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I can certainly understand not breaking the bank...OK, in this case I cant understand it, lol. Your guns cost a fair amount of money. The ammo costs fair amounts of money, you name it, it costs.

Hearing: PRICELESS. Get a good set of Peltors. You dont need the ultra expensive com tac ones, just ones with amplication. Link below.

Btw, seriously consider doing this; Wearing ear plugs, under the Peltor Ear Muffs. You can turn the volume up to hear range commands, but its double protection from shots.

Peltor Hearing Protection Free SHIPPING - Peltor Earplugs, Peltor Headsets, Peltor Earmuffs & More!


I have used Howard Leight earplugs on the job for the last 20 years, and use them at the range. My shooting buddy tells me the Electronic Earmuffs are worth the expense. I don't want to spend a fortune on these, but saw a pair for under $50.00 at Costco. Any advise on hearing protection.
 

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While you may consider it a mistake, maybe take a lesson from it. In a SD/HD scenario, hearing protection may well be a luxury. I mean, really, are you gong to tell the BG to hold up while you drop some muffs on? No, not happening. Knowing how you react NOW to an unprotected shot may just save your life if you are ever confronted by a BG and one of you are forced to fire.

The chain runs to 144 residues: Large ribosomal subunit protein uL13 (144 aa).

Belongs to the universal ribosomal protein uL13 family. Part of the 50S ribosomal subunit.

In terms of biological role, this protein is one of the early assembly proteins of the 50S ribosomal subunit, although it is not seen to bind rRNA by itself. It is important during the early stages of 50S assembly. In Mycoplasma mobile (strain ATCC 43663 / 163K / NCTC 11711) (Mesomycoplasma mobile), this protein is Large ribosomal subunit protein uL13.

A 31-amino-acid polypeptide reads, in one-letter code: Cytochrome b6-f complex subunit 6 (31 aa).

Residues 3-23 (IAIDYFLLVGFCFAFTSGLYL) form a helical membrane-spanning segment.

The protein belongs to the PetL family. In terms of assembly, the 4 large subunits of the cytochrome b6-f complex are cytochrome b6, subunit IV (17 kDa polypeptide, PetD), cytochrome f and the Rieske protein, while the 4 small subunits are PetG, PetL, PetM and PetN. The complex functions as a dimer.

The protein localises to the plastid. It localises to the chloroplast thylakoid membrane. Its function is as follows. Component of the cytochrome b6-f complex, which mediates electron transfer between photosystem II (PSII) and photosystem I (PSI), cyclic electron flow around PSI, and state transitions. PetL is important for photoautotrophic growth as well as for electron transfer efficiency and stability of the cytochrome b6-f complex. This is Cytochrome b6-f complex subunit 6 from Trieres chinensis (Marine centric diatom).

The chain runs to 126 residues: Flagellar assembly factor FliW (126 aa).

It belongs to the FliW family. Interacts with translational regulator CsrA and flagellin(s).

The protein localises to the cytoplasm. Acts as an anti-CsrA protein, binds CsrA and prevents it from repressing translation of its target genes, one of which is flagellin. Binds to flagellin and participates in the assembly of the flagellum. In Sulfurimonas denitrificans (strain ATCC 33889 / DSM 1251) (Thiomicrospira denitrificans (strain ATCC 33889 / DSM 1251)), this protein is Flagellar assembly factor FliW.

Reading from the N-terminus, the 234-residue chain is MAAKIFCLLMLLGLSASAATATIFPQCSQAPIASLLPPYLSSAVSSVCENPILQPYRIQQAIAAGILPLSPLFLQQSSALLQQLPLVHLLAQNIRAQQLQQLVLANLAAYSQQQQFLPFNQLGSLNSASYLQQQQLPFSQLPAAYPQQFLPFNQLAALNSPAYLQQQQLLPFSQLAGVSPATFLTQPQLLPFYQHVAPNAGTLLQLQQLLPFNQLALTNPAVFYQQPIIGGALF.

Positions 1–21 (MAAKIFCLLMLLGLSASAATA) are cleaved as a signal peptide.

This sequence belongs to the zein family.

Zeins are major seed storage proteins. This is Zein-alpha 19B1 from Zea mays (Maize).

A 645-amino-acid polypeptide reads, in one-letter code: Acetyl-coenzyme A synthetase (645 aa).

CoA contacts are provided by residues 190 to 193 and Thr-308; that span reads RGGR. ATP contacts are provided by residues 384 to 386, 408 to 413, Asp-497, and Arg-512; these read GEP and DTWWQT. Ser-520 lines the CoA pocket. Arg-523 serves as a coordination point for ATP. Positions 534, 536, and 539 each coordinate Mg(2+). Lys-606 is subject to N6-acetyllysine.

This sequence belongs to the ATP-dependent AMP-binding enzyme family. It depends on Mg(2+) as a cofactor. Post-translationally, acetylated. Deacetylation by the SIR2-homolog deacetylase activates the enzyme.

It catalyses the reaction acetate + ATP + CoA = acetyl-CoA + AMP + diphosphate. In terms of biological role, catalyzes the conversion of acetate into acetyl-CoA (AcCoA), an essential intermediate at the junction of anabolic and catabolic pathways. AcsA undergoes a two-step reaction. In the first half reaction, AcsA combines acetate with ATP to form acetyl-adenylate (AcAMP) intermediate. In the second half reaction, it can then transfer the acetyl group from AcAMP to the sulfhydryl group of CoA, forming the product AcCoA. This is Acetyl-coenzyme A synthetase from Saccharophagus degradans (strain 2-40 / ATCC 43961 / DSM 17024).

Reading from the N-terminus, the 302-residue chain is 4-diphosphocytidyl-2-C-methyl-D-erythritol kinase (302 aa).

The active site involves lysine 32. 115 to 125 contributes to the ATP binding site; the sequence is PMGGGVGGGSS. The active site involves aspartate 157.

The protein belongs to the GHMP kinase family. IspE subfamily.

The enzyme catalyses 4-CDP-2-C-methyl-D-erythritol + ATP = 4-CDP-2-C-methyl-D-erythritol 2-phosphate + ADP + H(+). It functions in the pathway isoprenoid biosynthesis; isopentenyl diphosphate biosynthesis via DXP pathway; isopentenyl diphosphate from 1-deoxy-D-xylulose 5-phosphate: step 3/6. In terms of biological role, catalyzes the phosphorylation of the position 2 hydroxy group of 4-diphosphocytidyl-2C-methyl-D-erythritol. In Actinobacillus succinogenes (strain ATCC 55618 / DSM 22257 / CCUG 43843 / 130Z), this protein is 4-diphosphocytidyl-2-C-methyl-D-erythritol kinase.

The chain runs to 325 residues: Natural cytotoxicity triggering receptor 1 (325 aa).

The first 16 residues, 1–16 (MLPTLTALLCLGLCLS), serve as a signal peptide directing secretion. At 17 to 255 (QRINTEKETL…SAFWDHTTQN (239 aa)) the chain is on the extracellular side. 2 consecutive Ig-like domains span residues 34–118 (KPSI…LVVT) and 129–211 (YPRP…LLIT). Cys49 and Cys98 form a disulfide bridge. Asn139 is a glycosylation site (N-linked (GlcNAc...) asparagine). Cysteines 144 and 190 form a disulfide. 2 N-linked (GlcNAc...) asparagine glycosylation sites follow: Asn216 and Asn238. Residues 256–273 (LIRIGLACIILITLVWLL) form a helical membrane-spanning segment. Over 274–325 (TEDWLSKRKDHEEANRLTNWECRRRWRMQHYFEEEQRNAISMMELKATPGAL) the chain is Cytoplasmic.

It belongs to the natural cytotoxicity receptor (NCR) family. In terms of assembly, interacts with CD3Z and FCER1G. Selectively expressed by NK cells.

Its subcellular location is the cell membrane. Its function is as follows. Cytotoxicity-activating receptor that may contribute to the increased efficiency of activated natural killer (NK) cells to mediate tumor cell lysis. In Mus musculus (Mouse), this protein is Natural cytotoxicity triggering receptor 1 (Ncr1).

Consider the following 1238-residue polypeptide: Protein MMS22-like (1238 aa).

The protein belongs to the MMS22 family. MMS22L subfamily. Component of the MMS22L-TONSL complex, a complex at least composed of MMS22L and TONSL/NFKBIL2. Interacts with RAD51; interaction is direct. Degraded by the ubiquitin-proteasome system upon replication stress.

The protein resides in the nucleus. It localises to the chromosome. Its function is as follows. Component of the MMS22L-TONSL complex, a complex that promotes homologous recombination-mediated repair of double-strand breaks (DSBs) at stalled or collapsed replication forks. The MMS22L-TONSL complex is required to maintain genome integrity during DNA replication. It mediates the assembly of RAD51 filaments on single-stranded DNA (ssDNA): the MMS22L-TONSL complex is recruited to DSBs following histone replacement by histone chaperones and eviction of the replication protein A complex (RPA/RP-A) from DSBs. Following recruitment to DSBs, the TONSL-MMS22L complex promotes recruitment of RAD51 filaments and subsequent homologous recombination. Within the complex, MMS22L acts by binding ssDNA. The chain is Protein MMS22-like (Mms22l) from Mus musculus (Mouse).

I am not saying purposefully practice without muffs. I am just saying take the lemons of the mistake and make lemonade. Knowing just exactly how loud your weapon is may well be important info to have in a near panic situation.
 

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EEEEEEEEEEEEEEEEEEEEEEEEEEEEEEEEEEEEEEEEEEEEEEEEEEEEEEEEEEEEEEEEEEEEEEEEEEEEEEEEEEEEEEEEEEEEEEEEEEEEEEEEEEEEEEEEEEEEEEEEEEEEEEEEEEEEEEEEEEEEEEEEEEEEEEEEEEEEEEEEEEEEEEEEEEEEEEEEEEEEEEEEEEEEEEEEEEEEEEEEEEEEEEEEEEEEEEE. I would love to hear nothing when i go to bed.